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Meeting legislative challenges; educating our neighbors.

The Americans with Disabilities Act is landmark legislation for children and adults with disabilities and their families. Its enactment is a tribute to the dedication, hard work and growing political skills of people with disabilities of all ages, family members, organizations and other advocates committed to the full participation in community life for all people of all ages children, adults and senior citizens.

In the current economic and political climate, many parents as well as professionals are skeptical of new legislation when the major pieces of legislation already in effect are under attack at state and local levels. Both the Education for All Handicapped Children Act and the legislation mandating early intervention programs are being cited as contributing factors in budgetary crises in many communities. Headlines often talk about mandated programs contributing to waste and being unproductive. In a recent editorial, The New York Times supported changing the regulations in New York state in order to increase the class size for children with disabilities. The Times supported the changes because they believe that children with special needs and their families should share the burden of educational budget cuts equally with other children and families. The notion of equal burden sharing might be reasonable if all children and families truly had equal access to educational opportunities.

Many attacks on budgets imply, or sometime state directly, that programs and services for children with disabilities are less important than similar services for other children. In addition, it is often suggested that the resources that are expended are not actually accomplishing their goals.

Advocates for children, parents and professionals know that the enactment of each law is the beginning of a process that leads to its implementation at the community level and hopefully to its acceptance as part of everyday community life.

With all legislation, from laws recently enacted to those that are implemented over time, we face the continuous need to educate all citizens about the purposes, requirements and cost effectiveness of each law. This educational process must start with us. We need to share with one another information about successful programs and services that illustrate effective implementation of legislation. We are vividly reminded of this as a result of a recent visit to a Midwestern school district we had honored for its ability to actively include children with disabilities in regular school settings. We need to publicize these exemplary programs and show how they can be carried out in other communities. This can provide us with information to deal with the fears and concerns of our friends and neighbors about whether expenditures for education and other services are worthwhile, meet stated goals and are cost effective.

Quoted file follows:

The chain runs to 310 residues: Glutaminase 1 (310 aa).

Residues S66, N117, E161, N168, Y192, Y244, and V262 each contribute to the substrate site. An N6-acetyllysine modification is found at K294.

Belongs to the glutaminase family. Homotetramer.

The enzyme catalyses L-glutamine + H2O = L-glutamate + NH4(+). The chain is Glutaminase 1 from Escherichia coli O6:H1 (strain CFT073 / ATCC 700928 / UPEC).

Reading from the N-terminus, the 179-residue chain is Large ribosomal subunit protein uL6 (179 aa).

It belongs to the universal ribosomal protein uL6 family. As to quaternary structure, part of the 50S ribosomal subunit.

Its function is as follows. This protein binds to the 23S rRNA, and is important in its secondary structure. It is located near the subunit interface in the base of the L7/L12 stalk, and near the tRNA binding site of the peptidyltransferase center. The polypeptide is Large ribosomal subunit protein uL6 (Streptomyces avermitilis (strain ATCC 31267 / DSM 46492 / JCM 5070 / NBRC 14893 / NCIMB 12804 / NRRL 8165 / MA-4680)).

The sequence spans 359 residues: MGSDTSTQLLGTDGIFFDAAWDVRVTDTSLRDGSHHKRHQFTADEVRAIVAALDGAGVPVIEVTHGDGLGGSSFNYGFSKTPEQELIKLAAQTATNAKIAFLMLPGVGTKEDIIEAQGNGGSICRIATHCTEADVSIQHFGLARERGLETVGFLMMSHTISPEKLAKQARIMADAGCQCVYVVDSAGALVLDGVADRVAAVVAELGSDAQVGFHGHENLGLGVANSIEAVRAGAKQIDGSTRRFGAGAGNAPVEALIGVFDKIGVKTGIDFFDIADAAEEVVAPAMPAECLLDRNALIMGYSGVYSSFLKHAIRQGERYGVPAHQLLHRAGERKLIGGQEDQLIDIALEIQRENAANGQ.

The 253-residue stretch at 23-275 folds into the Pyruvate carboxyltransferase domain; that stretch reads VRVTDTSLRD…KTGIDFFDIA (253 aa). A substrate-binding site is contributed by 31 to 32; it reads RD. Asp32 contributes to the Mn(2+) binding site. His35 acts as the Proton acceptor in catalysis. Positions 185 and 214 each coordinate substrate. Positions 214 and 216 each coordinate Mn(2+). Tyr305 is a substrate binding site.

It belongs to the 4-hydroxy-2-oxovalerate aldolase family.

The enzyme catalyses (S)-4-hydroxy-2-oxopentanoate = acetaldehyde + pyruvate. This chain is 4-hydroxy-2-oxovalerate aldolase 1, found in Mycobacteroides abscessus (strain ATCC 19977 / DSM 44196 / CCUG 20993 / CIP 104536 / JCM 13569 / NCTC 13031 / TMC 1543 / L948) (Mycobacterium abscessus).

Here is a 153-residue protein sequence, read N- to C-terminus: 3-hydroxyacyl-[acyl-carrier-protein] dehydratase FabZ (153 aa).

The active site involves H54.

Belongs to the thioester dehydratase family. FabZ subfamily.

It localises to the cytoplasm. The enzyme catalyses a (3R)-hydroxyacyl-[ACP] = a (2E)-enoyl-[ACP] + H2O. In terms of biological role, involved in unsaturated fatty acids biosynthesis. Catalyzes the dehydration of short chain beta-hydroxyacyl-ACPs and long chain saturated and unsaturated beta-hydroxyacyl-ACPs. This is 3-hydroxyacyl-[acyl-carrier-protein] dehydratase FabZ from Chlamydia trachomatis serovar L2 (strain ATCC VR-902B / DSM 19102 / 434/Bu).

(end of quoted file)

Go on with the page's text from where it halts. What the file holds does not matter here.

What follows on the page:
Our friends and neighbors are unaware of how many children and adults benefit from legislation. In our own travels, people tell us that they believe legislative mandates in relation to children with disabilities and their families are important. However, these same people often state that these laws actually affect only a few families.

In fact, current research indicates that over half of the families in the United States include a family member with a disability who receives some kind of support from recently mandated federal legislation. Yet, people do not see themselves as part of the community that receives the benefits of programs for services.

From the beginning of Exceptional Parent 20 years ago, we began to hear from many parents who described how isolated they felt in caring for their child. Hopefully, Exceptional Parent has provided a forum to help deal with the sense of isolation, loneliness, and political helplessness many families experience. We have also heard from family members' grandparents, uncles and aunts how isolated they feel from the child with disabilities and their family - they have nothing practical to do and often feel guilty and left out.

Many parents have told us how friends and acquaintances want to help, but they have not known what to ask them to do. Families can give friends and relatives something important to do and include them in an important mission. They can ask them to help in educating themselves and others about the nature, meaning and practical results of the various laws that provide services for children and families. They can demonstrate how the laws affect the lives of everyone and how so many families include a family member with a disability. In doing this, parents and their friends can join together and insure that appropriate programs and services for children with disabilities and their families and for adults with disabilities of all ages and their families remain a top priority in every community.
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Copyright 1991 Gale, Cengage Learning. All rights reserved.

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Author:Klein, Stanley D.; Schleifer, Maxwell J.
Publication:The Exceptional Parent
Article Type:editorial
Date:Apr 1, 1991
Previous Article:The Americans with Disabilities Act and the future for children.
Next Article:Big boys don't cry.

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